The San Mateo County Harbor District's focus is shifting towards the needs of the community. This is why I ran for a seat on the Harbor Commission.
I've worked hard and made measurable progress while serving my first term. I'm happy to report that significant change has been accomplished and more is in progress; with new management in place we're becoming a well-run District. In 1976, when I was age 8, the District borrowed millions of dollars from the California Division of Boating and Waterways. In April 2016, the Harbor District repaid those loans. As board President I created the Finance Committee and I’m very pleased that the District is debt free for the first time in 40 years.
In May 2016, I organized a Sea Level Rise & Erosion Forum that included speakers from the U.S. Geological Survey and the U.S. Army Corps of Engineers. Over 175 people including city, county, and state representatives packed the Douglas Beach House to the rafters! We're fortunate to live in an area with an engaged electorate and strong leadership. In June 2016, our County Supervisors included $2.6 million in their approved budget specifically for erosion protection for businesses, Coastal Trail access, and homes near Mirada Rd. in Half Moon Bay.
In May 2015, we moved the District’s headquarters back to the Coastside, within sight of Pillar Point Harbor. In July 2015, the board unanimously approved the District’s first Code of Ethics & Values. In August 2015, President Mattusch and I were the first commissioners from our District to receive special district governance awards for completion of the California Special District Association Leadership Academy.
A cynical 2016 Civil Grand Jury report instructs the County Board of Supervisors to “look beyond” the Harbor District’s significant performance improvements. The report provides no information about Oyster Point Marina but it advises Supervisors to weigh in on early termination of the Oyster Point Marina/Park Joint Powers Agreement between the City of South San Francisco and the Harbor District. The report contains factual inaccuracies and makes no mention of the June 1, 2016 development agreement between the City of South San Francisco and Greenland USA, an international developer based in China. As proposed, a biotech business park would be located on the Oyster Point Landfill, a site that is currently managed by the Harbor District. The project includes 2.25 million square feet of new office space, new roads, removal of existing roads, and may include a new hotel. June 23, 2016, San Francisco Examiner article provided some insight into the Cities plans, “City Manager Mike Futrell noted Greenland is going to re-cap all of the landfill, including in places where no construction is planned.”
The Grand Jury report also omits the Cities 2016 flood protection plans for the Oyster Point Landfill. Environmental reports indicate that the old clay cap should be replaced; recurrent flooding may cause contaminants to migrate into the Bay through poorly constructed mud berms. On May 27, 2016, Tetra Tech, consultants for the City, produced a flood protection report focused on landfill subsidence mitigation and sea level rise projections. The report discusses the City/County Association of Governments (C/CAG) interest in forming a Joint Powers Authority (JPA) to address sea level rise and it concludes that Oyster Point Landfill flooding is a regional issue. It appears that Measure AA has been identified as a possible funding source for flooding caused by landfill subsidence.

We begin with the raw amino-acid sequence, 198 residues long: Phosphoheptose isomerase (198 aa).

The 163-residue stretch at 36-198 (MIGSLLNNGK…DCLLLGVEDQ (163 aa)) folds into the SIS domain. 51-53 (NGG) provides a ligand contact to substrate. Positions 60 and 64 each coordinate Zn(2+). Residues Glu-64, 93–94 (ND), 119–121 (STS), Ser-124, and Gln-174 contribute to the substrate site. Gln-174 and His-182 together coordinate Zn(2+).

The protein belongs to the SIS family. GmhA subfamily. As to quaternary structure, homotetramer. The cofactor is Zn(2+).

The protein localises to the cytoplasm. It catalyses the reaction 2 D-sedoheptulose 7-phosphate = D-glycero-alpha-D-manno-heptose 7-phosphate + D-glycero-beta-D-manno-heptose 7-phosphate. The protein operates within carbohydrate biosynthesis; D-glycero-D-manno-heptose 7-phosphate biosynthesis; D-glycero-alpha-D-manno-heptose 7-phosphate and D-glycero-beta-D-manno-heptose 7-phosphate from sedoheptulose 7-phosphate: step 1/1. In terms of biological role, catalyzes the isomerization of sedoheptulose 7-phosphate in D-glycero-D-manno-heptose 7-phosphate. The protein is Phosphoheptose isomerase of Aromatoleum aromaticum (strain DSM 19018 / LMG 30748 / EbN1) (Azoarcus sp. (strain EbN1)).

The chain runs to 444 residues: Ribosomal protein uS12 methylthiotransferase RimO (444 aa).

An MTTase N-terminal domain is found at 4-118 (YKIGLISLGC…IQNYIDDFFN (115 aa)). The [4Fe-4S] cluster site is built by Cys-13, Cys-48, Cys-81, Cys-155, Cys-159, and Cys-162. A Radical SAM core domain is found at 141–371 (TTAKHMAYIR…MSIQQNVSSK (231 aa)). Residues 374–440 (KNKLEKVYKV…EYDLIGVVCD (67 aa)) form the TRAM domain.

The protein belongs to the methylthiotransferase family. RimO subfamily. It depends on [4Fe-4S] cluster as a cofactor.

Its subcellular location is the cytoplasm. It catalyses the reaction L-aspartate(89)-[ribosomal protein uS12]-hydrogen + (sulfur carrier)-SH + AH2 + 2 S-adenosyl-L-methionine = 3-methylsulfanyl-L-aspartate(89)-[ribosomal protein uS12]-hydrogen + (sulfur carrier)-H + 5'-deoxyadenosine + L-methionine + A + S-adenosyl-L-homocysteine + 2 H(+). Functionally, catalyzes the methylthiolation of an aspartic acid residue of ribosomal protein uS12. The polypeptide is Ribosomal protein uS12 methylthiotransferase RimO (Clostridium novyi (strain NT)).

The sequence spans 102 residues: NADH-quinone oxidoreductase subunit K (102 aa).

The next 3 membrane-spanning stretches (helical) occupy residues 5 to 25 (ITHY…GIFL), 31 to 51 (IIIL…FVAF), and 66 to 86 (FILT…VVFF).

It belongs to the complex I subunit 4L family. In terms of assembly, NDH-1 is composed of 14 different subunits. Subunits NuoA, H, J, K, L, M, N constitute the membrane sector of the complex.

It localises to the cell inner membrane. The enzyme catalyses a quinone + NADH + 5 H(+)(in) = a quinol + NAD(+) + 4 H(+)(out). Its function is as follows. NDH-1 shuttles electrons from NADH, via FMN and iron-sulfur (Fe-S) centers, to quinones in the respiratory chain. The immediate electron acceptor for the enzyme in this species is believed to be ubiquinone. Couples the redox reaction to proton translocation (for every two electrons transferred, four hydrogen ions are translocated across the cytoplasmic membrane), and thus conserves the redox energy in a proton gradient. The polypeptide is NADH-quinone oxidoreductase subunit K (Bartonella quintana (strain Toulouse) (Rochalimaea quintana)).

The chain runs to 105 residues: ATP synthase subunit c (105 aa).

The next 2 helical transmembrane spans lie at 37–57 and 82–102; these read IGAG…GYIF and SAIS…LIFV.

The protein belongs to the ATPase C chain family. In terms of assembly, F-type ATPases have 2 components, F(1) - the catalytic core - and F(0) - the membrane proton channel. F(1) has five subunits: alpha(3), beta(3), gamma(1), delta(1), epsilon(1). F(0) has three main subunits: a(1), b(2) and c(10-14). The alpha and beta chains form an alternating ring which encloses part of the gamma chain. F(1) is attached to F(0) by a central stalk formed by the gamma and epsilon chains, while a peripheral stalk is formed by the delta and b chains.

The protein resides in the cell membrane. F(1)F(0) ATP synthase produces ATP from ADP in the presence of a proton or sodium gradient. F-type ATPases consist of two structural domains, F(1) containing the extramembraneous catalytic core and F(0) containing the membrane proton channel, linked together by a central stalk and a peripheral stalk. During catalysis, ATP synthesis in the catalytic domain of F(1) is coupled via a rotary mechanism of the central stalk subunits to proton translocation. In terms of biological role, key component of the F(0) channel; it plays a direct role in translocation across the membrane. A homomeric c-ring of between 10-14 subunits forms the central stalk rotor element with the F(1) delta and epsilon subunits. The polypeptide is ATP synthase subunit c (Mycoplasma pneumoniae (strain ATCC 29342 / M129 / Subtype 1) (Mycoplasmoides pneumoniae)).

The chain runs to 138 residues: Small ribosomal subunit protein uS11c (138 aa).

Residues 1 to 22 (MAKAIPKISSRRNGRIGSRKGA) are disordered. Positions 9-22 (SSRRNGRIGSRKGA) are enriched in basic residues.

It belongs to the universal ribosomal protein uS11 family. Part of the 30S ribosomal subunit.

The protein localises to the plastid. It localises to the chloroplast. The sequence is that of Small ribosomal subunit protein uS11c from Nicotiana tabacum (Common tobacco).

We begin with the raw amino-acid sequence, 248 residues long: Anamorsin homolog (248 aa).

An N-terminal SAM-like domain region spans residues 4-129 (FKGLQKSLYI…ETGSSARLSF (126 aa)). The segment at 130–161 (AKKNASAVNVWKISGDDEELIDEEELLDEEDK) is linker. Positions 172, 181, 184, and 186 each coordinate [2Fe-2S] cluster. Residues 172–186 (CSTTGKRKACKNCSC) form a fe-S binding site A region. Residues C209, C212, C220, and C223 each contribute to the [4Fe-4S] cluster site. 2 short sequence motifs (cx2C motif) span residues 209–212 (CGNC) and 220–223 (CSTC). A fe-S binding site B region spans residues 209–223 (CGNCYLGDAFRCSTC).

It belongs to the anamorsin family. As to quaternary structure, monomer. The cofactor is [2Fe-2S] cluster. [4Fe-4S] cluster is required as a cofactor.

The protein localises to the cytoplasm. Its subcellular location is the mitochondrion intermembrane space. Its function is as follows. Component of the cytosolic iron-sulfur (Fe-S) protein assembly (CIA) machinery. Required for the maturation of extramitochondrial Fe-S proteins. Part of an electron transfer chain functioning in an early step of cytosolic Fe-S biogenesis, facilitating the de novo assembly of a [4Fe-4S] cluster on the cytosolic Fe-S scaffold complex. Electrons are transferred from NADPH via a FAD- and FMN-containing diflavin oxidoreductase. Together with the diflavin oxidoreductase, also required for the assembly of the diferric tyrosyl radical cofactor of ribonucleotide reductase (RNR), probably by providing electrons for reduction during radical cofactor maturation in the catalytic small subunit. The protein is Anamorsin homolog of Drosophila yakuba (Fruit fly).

Oyster Point Landfill was in operation from 1956 to 1970. The landfill does not meet Title 27 regulations because it was built prior to state regulations. Consistent with landfill practices at that time, no liner was installed at the site. Waste disposal design features such as liners, cellular division of waste, and leachate collection systems were not installed. Instead, the waste materials were placed directly onto the Bay Mud.
Around 1976, the closure of the City-owned landfill prompted local officials to make a deal with the Harbor District to obtain long-term funding for marina operations and improvements. In 1977, South City and the Harbor District entered into a Joint Powers Agreement (JPA) that terminates in 2026. The JPA resulted in countywide property tax funding the City owned facility. Historically, Oyster Point Marina operating costs and capital improvements exceed operating revenue. The shortfall is funded by countywide property tax.
Pillar Point Harbor is one of the few commercial fishing ports in California and it’s owned and operated by the Harbor District. It’s located in an unincorporated area of the county; the District’s Harbor Patrol provides search and rescue emergency response, tenant occupancy rates are consistently high, and it’s the only harbor of refuge from Santa Cruz to San Francisco. The beautiful Half Moon Bay location provides ocean-dependent recreation and a local source for sustainable seafood. A strong case can be made for funding Pillar Point Harbor emergency response, repairs and improvements with countywide tax dollars. Maintaining a decades-old commercial fishing harbor in need of TLC is like owning a boat—things are always breaking and maintenance is required.
In 2015 the Commission adopted board norms and a new culture began taking shape, based on three values: respect, integrity, and equality. The Harbor Commission is moving in a positive direction, and with change comes creativity, innovation, improved accountability, opportunities to evaluate and define long-term goals, and the need for greater cooperation.